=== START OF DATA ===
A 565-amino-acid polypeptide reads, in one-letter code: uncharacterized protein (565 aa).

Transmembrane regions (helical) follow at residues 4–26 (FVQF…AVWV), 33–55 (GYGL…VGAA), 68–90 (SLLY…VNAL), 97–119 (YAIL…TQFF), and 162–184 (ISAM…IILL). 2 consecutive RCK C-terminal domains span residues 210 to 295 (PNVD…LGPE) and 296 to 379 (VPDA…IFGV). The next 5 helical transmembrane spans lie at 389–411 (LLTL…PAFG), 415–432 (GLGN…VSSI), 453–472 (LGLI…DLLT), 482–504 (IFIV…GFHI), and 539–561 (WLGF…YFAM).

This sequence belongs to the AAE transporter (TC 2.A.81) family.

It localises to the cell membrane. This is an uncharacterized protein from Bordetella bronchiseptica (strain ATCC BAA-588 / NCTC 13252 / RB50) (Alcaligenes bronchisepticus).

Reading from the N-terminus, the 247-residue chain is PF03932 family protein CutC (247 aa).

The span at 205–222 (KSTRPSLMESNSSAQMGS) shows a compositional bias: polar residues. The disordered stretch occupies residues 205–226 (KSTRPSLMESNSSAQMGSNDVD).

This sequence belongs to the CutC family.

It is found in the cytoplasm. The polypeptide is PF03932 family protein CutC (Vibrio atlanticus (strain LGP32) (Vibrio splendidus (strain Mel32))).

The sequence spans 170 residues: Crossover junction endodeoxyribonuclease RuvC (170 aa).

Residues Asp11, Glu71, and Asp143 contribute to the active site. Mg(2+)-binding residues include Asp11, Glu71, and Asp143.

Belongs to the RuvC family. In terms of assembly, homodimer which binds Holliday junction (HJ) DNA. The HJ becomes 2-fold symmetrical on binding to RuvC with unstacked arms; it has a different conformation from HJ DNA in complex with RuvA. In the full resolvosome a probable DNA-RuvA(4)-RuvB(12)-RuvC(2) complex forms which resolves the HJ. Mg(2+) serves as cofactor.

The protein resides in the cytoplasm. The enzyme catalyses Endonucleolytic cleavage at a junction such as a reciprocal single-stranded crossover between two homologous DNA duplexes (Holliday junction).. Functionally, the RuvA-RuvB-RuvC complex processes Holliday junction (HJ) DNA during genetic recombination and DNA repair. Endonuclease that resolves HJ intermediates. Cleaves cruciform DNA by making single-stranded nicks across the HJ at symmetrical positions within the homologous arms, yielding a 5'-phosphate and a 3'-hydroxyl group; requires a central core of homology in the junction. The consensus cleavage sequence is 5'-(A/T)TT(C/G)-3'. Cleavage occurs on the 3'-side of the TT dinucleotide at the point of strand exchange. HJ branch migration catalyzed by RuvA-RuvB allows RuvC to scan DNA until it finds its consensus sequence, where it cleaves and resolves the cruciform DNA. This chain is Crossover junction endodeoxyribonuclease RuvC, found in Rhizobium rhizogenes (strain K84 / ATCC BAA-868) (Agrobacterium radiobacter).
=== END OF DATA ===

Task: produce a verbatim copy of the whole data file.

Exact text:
A 565-amino-acid polypeptide reads, in one-letter code: uncharacterized protein (565 aa).

Transmembrane regions (helical) follow at residues 4–26 (FVQF…AVWV), 33–55 (GYGL…VGAA), 68–90 (SLLY…VNAL), 97–119 (YAIL…TQFF), and 162–184 (ISAM…IILL). 2 consecutive RCK C-terminal domains span residues 210 to 295 (PNVD…LGPE) and 296 to 379 (VPDA…IFGV). The next 5 helical transmembrane spans lie at 389–411 (LLTL…PAFG), 415–432 (GLGN…VSSI), 453–472 (LGLI…DLLT), 482–504 (IFIV…GFHI), and 539–561 (WLGF…YFAM).

This sequence belongs to the AAE transporter (TC 2.A.81) family.

It localises to the cell membrane. This is an uncharacterized protein from Bordetella bronchiseptica (strain ATCC BAA-588 / NCTC 13252 / RB50) (Alcaligenes bronchisepticus).

Reading from the N-terminus, the 247-residue chain is PF03932 family protein CutC (247 aa).

The span at 205–222 (KSTRPSLMESNSSAQMGS) shows a compositional bias: polar residues. The disordered stretch occupies residues 205–226 (KSTRPSLMESNSSAQMGSNDVD).

This sequence belongs to the CutC family.

It is found in the cytoplasm. The polypeptide is PF03932 family protein CutC (Vibrio atlanticus (strain LGP32) (Vibrio splendidus (strain Mel32))).

The sequence spans 170 residues: Crossover junction endodeoxyribonuclease RuvC (170 aa).

Residues Asp11, Glu71, and Asp143 contribute to the active site. Mg(2+)-binding residues include Asp11, Glu71, and Asp143.

Belongs to the RuvC family. In terms of assembly, homodimer which binds Holliday junction (HJ) DNA. The HJ becomes 2-fold symmetrical on binding to RuvC with unstacked arms; it has a different conformation from HJ DNA in complex with RuvA. In the full resolvosome a probable DNA-RuvA(4)-RuvB(12)-RuvC(2) complex forms which resolves the HJ. Mg(2+) serves as cofactor.

The protein resides in the cytoplasm. The enzyme catalyses Endonucleolytic cleavage at a junction such as a reciprocal single-stranded crossover between two homologous DNA duplexes (Holliday junction).. Functionally, the RuvA-RuvB-RuvC complex processes Holliday junction (HJ) DNA during genetic recombination and DNA repair. Endonuclease that resolves HJ intermediates. Cleaves cruciform DNA by making single-stranded nicks across the HJ at symmetrical positions within the homologous arms, yielding a 5'-phosphate and a 3'-hydroxyl group; requires a central core of homology in the junction. The consensus cleavage sequence is 5'-(A/T)TT(C/G)-3'. Cleavage occurs on the 3'-side of the TT dinucleotide at the point of strand exchange. HJ branch migration catalyzed by RuvA-RuvB allows RuvC to scan DNA until it finds its consensus sequence, where it cleaves and resolves the cruciform DNA. This chain is Crossover junction endodeoxyribonuclease RuvC, found in Rhizobium rhizogenes (strain K84 / ATCC BAA-868) (Agrobacterium radiobacter).